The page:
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How to Make Espresso on the Stove

How to Make Espresso on the Stove

 

There are many ways to enjoy a cup of coffee, from brewed coffee to lattes, to a simple espresso. This strong coffee brewing method packs a punch, and espresso is the base of many other coffee drinks. Most coffee shops use expensive espresso machines to make shot after shot of rich espresso. You do not need an expensive espresso machine to brew espresso at home. Keep reading to learn how to make espresso on the stove.

Stovetop Espresso Pot, or Moka Pot

Moka Pot

The Moka pot is a small stovetop pot that brews an extremely strong cup of espresso on the stove. These pots were invented in Italy over 100 years ago and can be used on gas, propane, or electric stovetop burners. Moka pots come in a variety of sizes and brew anywhere from a single cup to several at a time.

The lower chamber of the stovetop espresso pot holds the water. Above this section is the filter basket, holding your choice of ground coffee. The top portion often called the kettle, is where the brewed espresso will go after the water has been forced through the coffee grounds.

 

Brewing Espresso on the Stove

Fill the bottom chamber of the Moka pot with water, to just below the safety valve equipped on the pot. This valve releases steam as the coffee brews and is a necessary part of the pot, as it is under pressure when it is brewing the espresso.

Fill the filter basket with your choice of ground coffee. Take care not to pack the coffee in too tightly, but press the coffee gently and brush off any excess coffee. Place the filter basket in place over the bottom chamber containing the water. Screw on the top portion of the Moka pot.

Keep the handle of the stovetop espresso pot away from the heat, and turn the burner to medium. As pressure builds in the bottom portion of the pot, it will force the water up through the filter basket, brewing the coffee. When the upper portion of the Moka pot has filled, you can remove it from the heat. Usually, the pot will make a distinct sound when the bottom portion has run out of water. Pour the brewed espresso into cups and enjoy, or use it to make another coffee drink such as a latte.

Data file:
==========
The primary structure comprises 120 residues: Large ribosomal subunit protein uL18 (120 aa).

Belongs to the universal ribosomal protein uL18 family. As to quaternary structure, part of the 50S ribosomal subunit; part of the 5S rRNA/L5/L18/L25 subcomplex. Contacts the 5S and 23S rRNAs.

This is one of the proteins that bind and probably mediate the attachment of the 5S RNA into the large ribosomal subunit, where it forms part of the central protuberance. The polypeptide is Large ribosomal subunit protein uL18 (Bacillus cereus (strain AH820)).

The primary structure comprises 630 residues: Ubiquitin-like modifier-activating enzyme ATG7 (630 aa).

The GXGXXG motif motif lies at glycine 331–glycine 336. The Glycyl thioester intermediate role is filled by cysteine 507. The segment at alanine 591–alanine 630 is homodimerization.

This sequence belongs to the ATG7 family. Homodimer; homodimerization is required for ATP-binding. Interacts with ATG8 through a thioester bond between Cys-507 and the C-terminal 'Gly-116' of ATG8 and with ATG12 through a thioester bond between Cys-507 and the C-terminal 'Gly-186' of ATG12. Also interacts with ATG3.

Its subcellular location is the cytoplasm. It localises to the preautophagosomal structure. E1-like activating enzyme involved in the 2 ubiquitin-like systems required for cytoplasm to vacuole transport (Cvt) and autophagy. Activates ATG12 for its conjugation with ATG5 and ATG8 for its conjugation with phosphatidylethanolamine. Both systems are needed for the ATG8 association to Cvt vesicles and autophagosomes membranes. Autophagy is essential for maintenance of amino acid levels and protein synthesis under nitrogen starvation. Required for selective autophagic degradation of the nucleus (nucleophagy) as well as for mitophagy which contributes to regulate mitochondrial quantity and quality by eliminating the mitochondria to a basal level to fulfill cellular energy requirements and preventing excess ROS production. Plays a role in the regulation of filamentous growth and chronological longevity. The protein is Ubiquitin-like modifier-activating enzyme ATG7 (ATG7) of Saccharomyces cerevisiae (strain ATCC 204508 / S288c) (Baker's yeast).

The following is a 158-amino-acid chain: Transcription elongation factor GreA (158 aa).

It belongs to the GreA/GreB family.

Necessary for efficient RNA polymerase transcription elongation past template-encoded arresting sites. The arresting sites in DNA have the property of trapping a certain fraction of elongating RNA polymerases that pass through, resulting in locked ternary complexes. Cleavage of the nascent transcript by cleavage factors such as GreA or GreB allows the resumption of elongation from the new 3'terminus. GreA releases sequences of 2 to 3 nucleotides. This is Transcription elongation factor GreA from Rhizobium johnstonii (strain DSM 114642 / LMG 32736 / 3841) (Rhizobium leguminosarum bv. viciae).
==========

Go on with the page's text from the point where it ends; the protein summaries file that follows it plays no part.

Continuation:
Types of Water and Coffee 

Filtered water will result in the best coffee, as unfiltered water can contain minerals that will alter the coffee’s natural flavors. For coffee, any ground espresso will work when using a stovetop espresso pot and is up to your preference. For a rich, dark espresso, use a bold dark roast blend or single origin espresso. Many prefer a lighter roast, so try medium or blonde roast coffees. You may purchase coffee already ground, choosing an espresso or fine grind. You may also use a coffee grinder at home to grind whole beans as you use them, for a much fresher cup of coffee.

 

How to Serve Espresso

Espresso is typically served by the shot in small cups. It is rich and slightly bitter, and very strong. Serve alongside baked goods or drink alone. You may also use brewed espresso to create many types of coffee drinks. An Americano is an espresso that has been added to hot water (or cold water and ice for an iced Americano) and produces a smooth cup of coffee with little bitterness common in brewed or drip coffee. To make a basic latte, heat whole milk and use a hand frothing wand to create a light layer of foam on the milk. Add the frothed milk to a mug and add the shot of espresso.

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